"The government wants it so it won't become a weapon and bring on a new civil war. G.o.d knows, the old one's still killin' us. Somebody's got to see that the s.h.i.+p is used for the good of the whole Demarchy, and not turned against us. It could be the stimulus we need to revive the whole Belt, the technology you have on board. We might be able to duplicate your ramscoop, build our own, reestablish some kind of regular communication outside the Demarchy. You could help us-"
"Don't listen to him!" the woman said. "We're the government, we, the people. He's got no authority to do anythin'. You'd be torn apart by everybody who wants your s.h.i.+p. He can't protect you. Stay with us. We'll take care of you." She lifted her hands. "You've got nowhere else to turn." Betha recognized the threat behind it.
"They'll take care of you, all right," Shadow Jack whispered. His gloved hand caught Betha's wrist, squeezing until it bruised, "Don't do it, Betha! They're all liars. You can't trust any of 'em."
"Shadow Jack." She turned slowly, her hand still locked in his, and touched him with her eyes. He let go; she saw the anger drain out of him, leaving his face empty. "What about the hydrogen-for Lan-sing?"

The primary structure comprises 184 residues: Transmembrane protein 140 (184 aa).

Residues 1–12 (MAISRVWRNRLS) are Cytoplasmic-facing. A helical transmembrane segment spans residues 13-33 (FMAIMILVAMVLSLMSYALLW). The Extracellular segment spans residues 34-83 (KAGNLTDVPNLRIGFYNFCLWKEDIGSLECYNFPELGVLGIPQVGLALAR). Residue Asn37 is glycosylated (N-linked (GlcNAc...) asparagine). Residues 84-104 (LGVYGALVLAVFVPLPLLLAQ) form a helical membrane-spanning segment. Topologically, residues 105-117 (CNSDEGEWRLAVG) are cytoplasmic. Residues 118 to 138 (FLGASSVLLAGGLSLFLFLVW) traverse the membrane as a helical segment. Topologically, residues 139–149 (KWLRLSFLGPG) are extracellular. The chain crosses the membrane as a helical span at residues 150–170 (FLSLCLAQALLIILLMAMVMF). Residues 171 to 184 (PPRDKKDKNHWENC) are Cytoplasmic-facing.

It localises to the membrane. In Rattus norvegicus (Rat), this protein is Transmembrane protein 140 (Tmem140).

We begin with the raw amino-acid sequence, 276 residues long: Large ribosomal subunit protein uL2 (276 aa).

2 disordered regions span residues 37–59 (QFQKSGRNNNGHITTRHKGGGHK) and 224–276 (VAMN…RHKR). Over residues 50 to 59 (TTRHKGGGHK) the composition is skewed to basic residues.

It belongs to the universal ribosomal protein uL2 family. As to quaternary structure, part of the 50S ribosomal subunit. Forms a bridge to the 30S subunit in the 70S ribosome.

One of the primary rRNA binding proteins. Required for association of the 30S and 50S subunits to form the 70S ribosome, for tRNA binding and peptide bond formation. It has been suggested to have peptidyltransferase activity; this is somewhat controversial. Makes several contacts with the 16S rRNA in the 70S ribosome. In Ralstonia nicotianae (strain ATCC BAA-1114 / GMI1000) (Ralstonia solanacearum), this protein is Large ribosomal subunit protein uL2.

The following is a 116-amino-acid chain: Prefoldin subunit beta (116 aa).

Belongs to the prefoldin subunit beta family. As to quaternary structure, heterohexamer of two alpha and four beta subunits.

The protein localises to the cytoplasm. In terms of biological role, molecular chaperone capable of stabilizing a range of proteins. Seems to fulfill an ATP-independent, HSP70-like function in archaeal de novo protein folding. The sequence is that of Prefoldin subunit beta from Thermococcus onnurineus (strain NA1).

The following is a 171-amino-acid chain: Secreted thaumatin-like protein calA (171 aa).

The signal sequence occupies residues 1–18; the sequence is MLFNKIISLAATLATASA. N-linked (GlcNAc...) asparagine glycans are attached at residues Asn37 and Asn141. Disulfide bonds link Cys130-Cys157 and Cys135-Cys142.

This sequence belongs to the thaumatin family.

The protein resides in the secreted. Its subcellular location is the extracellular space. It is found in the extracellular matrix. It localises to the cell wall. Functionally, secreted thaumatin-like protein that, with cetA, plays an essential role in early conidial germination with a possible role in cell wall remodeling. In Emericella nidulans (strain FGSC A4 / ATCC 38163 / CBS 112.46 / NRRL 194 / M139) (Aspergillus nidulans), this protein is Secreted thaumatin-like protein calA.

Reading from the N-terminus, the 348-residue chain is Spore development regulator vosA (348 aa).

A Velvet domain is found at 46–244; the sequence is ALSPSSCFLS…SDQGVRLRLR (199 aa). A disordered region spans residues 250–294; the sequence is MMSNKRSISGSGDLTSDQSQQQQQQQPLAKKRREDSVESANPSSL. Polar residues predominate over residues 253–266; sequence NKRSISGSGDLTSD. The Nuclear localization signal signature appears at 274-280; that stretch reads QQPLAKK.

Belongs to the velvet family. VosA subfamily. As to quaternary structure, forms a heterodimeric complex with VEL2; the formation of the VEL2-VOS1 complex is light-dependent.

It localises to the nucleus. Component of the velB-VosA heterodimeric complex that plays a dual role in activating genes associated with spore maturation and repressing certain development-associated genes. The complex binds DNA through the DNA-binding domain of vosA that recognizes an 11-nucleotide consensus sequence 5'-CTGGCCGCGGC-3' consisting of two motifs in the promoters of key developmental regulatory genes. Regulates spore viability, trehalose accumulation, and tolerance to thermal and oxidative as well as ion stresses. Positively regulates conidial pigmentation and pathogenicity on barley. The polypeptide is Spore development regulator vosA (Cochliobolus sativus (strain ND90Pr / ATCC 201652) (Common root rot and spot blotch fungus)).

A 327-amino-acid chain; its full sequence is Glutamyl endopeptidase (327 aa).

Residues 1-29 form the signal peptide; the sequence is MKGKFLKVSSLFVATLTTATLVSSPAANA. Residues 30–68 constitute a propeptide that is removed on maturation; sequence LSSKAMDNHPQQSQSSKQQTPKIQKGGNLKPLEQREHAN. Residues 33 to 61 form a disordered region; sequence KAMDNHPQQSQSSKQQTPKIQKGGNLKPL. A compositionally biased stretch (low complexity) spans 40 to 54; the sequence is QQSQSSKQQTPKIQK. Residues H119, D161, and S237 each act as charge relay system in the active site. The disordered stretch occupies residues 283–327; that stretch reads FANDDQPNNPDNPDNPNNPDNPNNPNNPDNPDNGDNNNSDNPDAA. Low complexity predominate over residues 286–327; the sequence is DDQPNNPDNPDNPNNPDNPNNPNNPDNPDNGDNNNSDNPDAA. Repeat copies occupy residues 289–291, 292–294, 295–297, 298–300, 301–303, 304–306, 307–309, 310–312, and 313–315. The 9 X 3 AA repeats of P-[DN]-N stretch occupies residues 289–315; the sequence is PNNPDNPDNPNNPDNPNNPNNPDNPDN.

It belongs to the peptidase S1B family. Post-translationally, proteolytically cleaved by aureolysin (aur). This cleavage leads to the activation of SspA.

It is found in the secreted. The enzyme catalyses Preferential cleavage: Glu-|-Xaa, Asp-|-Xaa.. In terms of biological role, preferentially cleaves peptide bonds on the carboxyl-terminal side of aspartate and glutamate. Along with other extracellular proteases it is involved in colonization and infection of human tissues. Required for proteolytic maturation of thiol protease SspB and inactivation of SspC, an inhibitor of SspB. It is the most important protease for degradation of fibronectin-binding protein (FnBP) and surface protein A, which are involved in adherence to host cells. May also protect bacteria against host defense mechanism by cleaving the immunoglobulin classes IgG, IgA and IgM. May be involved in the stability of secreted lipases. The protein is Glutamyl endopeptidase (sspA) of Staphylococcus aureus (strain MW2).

"We'll send them a s.h.i.+pment; whatever they need."
"And you?" She faced Abdhiamal again. "Is it true that your promises are worthless?"
"The government only does the Demarchy's pleasure. Why don't we ask the Demarchy? We'll call a general meeting, and let you tell them all about your s.h.i.+p. Tell everyone the location-but warn 'em too, to keep away-tell them what you told us. Then n.o.body will be at an advantage. I'll tell them what your s.h.i.+p could mean to all of them, to the whole Belt. Every-body will have a hand in decidin' how to make the best use of the opportunity, the way things were designed to be done. . . . The Demarchy means you no harm, Captain. But we need your help. Give it to us, and you can name your own reward."